After a nine-month deployment where they employed a revolutionary weapons upgrade on one of the Marine Corps' most storied aviation platforms, 13 Marines with Marine Aerial Refueler Transport Squadron 252 returned home to Marine Corps Air Station Cherry Point, N.C., June 7.
From September 2011 until June 2012, the Marines wielded a KC-130J Hercules equipped with a weapons system called the Harvest Hawk. A Harvest Hawk-equipped KC-130J Hercules carries four Hellfire and 10 Griffin missiles to support Marines and their Afghan and coalition partners conducting counterinsurgency operations in southwestern Afghanistan.
The KC-130J Hercules has supported the fight with transport and aerial refueling capability for decades. Now, however, the Marine Corps has given the aircraft a deadly punch.
„It’s a different role for us, but we did it well,” said Staff Sgt. Paul N. Folk, a crewmaster whose tour with the Harvest Hawk marked his fifth deployment.
Leaders in the C-130 community said the benefits of the Harvest Hawk system are overwhelming. „With the new weapons kit we were able to operate without collateral damage,” said Lt. Col. Charles J. Moses, VMGR-252’s commanding officer. Moses said the weapon is effective and efficient.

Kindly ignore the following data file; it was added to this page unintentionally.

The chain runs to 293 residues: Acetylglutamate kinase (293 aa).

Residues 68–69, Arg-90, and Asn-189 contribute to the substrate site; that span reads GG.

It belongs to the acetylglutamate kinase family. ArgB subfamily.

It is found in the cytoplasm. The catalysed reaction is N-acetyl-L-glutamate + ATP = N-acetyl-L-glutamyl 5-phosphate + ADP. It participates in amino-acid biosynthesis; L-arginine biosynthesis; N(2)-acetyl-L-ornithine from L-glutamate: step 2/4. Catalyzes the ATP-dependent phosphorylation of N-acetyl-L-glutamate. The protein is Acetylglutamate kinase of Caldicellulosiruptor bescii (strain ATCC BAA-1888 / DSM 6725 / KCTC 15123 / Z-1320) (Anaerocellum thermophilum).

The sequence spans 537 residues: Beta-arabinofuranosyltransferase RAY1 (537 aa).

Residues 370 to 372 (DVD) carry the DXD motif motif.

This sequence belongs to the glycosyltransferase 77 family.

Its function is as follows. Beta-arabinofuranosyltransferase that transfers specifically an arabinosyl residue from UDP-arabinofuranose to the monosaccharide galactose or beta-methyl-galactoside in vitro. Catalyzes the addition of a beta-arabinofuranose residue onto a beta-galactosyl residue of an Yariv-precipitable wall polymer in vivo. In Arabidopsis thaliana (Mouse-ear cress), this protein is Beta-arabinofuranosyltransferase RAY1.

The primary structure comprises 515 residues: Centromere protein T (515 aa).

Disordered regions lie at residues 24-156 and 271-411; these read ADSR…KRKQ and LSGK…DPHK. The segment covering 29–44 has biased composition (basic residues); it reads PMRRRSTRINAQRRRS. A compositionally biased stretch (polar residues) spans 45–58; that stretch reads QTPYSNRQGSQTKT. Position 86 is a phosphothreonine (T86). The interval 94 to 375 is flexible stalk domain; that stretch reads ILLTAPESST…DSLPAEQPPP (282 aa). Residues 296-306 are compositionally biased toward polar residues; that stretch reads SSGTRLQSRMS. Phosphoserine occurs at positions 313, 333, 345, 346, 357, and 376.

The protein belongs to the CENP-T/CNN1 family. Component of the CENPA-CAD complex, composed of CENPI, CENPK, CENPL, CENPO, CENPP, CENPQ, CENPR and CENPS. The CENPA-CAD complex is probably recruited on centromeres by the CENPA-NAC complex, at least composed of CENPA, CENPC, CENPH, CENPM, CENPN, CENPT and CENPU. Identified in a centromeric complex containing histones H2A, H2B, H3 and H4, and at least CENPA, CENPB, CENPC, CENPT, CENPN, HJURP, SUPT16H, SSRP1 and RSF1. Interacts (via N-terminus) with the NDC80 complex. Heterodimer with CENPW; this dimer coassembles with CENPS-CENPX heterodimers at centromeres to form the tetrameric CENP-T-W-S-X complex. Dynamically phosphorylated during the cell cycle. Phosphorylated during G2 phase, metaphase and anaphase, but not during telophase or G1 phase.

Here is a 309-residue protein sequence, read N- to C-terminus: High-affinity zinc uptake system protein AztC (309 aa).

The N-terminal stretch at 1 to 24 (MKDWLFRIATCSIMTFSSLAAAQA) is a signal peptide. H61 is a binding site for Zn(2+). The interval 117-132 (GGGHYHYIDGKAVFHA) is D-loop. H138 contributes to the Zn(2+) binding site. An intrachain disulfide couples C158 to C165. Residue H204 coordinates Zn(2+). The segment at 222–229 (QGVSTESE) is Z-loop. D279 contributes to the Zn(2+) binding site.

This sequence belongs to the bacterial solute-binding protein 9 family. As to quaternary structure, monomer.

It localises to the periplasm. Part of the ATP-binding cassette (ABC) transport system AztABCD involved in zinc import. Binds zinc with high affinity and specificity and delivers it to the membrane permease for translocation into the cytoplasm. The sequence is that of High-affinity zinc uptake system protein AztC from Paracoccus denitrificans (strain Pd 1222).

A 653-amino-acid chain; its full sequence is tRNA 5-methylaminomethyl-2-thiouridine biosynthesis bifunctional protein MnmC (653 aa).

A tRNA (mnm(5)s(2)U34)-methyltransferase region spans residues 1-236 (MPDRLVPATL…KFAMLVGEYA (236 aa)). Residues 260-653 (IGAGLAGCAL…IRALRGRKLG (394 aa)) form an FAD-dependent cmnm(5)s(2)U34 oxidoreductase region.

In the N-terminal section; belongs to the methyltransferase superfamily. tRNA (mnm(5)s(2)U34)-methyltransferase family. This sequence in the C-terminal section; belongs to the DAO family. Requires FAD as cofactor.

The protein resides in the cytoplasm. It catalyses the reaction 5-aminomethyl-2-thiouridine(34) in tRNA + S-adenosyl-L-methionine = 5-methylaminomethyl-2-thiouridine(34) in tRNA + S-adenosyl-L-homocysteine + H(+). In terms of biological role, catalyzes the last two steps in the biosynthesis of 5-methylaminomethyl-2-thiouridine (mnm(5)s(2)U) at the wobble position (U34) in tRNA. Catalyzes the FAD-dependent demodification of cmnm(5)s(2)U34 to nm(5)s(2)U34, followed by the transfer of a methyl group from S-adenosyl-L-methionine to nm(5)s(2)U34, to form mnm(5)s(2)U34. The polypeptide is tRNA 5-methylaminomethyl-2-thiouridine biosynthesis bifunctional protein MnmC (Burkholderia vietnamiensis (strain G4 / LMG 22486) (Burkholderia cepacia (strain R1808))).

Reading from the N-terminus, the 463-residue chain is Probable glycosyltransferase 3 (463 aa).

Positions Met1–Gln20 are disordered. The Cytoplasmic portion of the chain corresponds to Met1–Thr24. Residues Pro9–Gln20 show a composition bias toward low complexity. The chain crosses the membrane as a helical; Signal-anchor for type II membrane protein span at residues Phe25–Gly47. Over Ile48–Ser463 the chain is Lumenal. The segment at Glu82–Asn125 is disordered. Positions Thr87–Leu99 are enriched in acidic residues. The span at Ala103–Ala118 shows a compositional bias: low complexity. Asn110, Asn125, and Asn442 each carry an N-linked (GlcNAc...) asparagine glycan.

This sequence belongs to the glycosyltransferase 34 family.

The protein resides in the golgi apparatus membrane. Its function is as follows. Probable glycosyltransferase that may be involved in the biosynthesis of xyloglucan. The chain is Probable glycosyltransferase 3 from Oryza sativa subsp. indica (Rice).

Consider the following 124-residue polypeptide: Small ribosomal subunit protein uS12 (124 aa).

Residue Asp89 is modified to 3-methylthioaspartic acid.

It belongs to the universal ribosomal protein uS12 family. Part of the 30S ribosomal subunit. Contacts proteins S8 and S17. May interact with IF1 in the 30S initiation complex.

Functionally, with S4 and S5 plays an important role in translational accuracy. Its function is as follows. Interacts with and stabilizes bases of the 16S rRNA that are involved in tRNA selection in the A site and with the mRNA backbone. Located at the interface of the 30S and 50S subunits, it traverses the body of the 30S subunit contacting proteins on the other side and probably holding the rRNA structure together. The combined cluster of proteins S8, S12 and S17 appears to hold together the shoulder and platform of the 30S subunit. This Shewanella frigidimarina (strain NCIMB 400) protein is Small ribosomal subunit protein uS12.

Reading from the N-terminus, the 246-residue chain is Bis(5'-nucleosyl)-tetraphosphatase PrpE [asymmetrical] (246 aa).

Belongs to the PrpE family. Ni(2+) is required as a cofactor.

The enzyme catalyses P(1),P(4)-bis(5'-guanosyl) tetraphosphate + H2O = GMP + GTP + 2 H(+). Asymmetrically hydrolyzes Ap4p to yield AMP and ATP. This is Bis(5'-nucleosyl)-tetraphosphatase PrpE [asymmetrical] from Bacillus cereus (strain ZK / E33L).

By using a KC-130J Hercules to provide close-air support, Marine infantrymen on the ground have a friend overhead for more than 10 hours at a time.
Operating out of Camp Dwyer and Kandahar Airfield in southern Afghanistan, the Harvest Hawk team served as part of the aviation combat element for the historically volatile Helmand province of Afghanistan.
Over the nine-month deployment, the Harvest Hawk team stayed overhead in Helmand province for nearly 5,000 hours.
They were in place to provide ground fires in support of coalition forces if needed, but also conducted aerial reconnaissance and surveillance.
Moses said their contributions greatly added to the coalition efforts in Afghanistan. „We are proud of what they achieved, never failing a mission,” Moses said.
Source/Author: Marine Corps